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Neon Tommy - Annenberg digital news

Sturgill Simpson Takes The Stage

Sarah Peyton |
November 23, 2015 | 11:19 a.m. PST


Simpson owns the stage (via Neon Tommy)
Simpson owns the stage (via Neon Tommy)
Sturgill Simpson looks like a very unassuming man. He has a regular short cropped haircut, wears nondescript boots, loose-fitting jeans and a blue t-shirt. His look isn’t stylized at all, and you could place him just about anywhere in America. If you were to see him on the street, only his goatee would give a hint to his southern roots. But then he opens his mouth.

This weekend at the Ace Theater downtown, the old United Theater next to the Ace Hotel, Sturgill Simpson played an encore show at the Ace. There was no opening band, just a southern comedian from Tennessee that got the crowd warmed up. The crowd was diverse - cowboys and cowgirls, hipsters, punks, old couples in expensive clothes, and your average people that you might see in line for a movie on a Saturday night. They walked through the historic United Theater to their seats wearing sneakers, cowboy boots, loafers, designer heels, and SAS shoes with a supportive arch. When the last joke was told, the lights went down, the curtains opened up. 

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In the low lit theater, over half the crowd was out of their seat dancing. As the band progressed from song to song, Simpson used more and more of the stage, working around his support players and pulling songs out into jams where each musician showcased skills. “Life of Sin” brought people into the aisles, and security had to keep running up and down to keep people contained to seating areas. “A Little Light” was a complete crowd sing-a-long.

Simpson (via Neon Tommy)
Simpson (via Neon Tommy)
Simpson hails from Kentucky. He’s only recently picking up momentum in terms of people knowing about his music, but he’s been playing for years. His first band called Sunday Valley played toured and recorded for almost a decade. Simpson took a break for a few years in the late 2000’s and lived in Salt Lake City working on the railroad, but returned to Kentucky and picked up playing again with Sunday Valley until they broke up in 2012.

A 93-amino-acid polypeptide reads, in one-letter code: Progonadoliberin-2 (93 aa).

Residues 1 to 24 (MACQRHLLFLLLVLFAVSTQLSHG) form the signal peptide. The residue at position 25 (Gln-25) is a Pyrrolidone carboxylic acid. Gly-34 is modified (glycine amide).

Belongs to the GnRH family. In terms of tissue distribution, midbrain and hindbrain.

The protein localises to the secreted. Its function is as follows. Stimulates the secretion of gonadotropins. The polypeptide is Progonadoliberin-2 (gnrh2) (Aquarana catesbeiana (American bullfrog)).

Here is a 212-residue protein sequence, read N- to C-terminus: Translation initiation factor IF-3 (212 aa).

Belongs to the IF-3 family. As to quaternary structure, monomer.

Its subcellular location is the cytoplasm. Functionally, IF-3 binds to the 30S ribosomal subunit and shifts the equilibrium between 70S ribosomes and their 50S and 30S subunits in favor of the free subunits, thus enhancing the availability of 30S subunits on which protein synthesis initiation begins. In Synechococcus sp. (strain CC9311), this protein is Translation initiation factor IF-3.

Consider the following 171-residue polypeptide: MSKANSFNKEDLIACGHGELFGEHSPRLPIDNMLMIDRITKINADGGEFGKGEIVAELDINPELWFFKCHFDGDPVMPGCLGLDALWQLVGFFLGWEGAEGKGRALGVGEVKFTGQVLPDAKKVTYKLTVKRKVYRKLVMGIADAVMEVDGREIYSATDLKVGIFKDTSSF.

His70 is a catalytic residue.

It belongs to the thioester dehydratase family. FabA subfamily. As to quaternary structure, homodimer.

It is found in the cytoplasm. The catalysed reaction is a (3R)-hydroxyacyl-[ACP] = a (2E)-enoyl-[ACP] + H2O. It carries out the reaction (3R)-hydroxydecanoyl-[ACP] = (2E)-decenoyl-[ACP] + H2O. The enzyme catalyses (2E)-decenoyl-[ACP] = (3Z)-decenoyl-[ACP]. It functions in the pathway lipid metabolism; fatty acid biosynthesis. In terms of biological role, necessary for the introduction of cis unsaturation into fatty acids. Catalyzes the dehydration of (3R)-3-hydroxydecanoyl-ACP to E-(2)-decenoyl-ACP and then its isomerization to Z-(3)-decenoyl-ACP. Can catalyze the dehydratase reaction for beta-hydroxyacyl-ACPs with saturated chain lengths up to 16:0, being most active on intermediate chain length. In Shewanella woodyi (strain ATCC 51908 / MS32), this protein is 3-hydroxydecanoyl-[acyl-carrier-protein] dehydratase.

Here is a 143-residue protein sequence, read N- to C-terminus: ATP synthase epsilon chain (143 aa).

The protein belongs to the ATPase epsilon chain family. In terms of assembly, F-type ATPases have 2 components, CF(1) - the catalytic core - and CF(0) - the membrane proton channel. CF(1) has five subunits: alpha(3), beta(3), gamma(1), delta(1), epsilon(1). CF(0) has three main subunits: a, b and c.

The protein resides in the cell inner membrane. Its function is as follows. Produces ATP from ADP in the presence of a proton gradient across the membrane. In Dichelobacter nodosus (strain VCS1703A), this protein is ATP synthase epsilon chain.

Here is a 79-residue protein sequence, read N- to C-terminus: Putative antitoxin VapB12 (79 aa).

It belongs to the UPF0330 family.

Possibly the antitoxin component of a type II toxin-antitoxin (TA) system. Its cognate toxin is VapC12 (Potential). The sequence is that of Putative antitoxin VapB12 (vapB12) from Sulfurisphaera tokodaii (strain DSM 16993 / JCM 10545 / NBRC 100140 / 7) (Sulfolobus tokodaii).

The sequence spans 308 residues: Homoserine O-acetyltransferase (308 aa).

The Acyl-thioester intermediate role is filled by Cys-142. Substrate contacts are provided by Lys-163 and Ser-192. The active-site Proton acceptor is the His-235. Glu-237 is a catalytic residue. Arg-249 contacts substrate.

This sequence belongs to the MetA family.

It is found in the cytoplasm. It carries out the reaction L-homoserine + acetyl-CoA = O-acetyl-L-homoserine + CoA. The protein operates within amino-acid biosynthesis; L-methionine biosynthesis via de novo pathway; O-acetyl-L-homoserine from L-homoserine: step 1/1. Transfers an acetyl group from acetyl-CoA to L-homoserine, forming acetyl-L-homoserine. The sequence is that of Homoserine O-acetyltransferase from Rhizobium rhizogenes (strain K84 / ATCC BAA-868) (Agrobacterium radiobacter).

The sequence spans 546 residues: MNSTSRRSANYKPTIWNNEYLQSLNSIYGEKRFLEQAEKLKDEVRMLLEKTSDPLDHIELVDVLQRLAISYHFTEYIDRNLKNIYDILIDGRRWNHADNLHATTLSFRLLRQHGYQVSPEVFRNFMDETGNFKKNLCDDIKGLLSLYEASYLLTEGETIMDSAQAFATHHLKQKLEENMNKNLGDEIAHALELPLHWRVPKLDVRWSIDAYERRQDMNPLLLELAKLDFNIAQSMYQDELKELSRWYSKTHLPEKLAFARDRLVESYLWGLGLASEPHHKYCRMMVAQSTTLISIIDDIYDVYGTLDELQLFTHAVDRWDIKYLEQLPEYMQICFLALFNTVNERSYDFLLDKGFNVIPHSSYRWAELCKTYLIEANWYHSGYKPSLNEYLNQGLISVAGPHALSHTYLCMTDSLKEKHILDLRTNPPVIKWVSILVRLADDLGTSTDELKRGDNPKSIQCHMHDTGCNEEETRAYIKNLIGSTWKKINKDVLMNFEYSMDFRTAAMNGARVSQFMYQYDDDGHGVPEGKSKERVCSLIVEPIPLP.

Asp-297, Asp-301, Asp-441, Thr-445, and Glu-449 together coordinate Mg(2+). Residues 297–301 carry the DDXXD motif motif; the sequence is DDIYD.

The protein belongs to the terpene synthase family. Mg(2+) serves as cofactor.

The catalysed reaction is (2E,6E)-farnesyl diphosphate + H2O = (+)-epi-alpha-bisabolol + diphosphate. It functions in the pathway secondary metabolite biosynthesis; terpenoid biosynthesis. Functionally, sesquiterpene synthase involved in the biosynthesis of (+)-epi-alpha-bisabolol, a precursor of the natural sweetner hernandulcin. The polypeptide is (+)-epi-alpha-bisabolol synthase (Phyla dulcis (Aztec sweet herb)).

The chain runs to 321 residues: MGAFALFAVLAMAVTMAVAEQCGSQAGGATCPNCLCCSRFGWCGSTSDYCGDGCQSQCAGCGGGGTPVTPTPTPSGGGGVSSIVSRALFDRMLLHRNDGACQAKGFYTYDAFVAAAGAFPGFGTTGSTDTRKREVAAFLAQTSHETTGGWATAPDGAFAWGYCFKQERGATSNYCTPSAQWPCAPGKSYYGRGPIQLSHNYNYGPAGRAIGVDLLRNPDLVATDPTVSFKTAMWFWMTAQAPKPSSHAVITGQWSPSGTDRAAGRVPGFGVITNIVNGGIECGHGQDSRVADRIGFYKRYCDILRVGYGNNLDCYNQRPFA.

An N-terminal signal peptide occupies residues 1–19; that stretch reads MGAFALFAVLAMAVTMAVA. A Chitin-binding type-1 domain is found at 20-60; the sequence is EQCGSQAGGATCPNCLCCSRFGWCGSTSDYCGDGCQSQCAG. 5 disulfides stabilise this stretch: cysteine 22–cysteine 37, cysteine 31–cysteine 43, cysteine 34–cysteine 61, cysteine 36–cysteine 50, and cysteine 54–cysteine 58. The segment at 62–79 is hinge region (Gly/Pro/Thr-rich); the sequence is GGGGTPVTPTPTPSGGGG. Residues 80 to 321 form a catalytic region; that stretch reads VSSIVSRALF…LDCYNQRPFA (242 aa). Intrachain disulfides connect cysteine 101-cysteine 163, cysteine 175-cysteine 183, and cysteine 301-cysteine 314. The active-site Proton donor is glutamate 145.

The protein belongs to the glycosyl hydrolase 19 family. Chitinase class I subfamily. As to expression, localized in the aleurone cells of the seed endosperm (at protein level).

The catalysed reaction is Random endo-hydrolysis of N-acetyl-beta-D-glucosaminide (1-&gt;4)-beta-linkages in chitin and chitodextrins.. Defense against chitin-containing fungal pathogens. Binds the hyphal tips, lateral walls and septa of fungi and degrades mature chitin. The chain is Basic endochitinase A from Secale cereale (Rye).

Simpson married in Kentucky and briefly returned to Salt Lake City with his wife until they both decided the songs he was writing were worth sharing. So they sold their stuff, loaded the dog in their Bronco and moved to Nashville. Simpson put an entire album together, funding himself and releasing on a label he created in order to stay away from major or independent labels, keeping full creative control.

"High Top Mountain" was his first release, a traditional country album, songs about drinking and working. His latest album, also self-released, is "Metamodern Sounds In Country Music." It's a record about transcendental ideas, but ultimately about love. 

Simpson feels strongly about his choice to remain even more independent than the independence an indie label would offer him. In his own words, in an interview with Fader magazine in July 2014, Simpson says he wants to stay as close and in control of his music as is possible, and that means never being in a meeting where he has to discuss his haircut, or even slightly change his sound to guarantee appeal to a certain demographic.  

And it seems that his approach is working. Simpson played "David Letterman" on in July 2014 and has been picking up speed ever since. Though he’s not well known, his fans are ferocious and dedicated. Simpson’s crowds are impassioned and involved and know all the words to his songs. Only time will tell what is to become of what Rolling Stone refers to as "Country Music's Savior." 

Reach Contributor Sarah Peyton here. 



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